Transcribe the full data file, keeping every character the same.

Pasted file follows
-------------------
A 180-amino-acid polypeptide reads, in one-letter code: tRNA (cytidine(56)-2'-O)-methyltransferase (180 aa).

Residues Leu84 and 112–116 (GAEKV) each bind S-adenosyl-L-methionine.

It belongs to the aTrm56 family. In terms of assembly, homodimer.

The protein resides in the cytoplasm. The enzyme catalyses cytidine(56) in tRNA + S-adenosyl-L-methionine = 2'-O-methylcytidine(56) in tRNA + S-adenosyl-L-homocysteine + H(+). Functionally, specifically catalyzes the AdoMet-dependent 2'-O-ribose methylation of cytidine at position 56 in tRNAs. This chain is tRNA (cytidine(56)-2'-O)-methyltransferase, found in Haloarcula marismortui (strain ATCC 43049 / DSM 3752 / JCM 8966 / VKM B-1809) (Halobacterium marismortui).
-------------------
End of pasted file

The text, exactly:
A 180-amino-acid polypeptide reads, in one-letter code: tRNA (cytidine(56)-2'-O)-methyltransferase (180 aa).

Residues Leu84 and 112–116 (GAEKV) each bind S-adenosyl-L-methionine.

It belongs to the aTrm56 family. In terms of assembly, homodimer.

The protein resides in the cytoplasm. The enzyme catalyses cytidine(56) in tRNA + S-adenosyl-L-methionine = 2'-O-methylcytidine(56) in tRNA + S-adenosyl-L-homocysteine + H(+). Functionally, specifically catalyzes the AdoMet-dependent 2'-O-ribose methylation of cytidine at position 56 in tRNAs. This chain is tRNA (cytidine(56)-2'-O)-methyltransferase, found in Haloarcula marismortui (strain ATCC 43049 / DSM 3752 / JCM 8966 / VKM B-1809) (Halobacterium marismortui).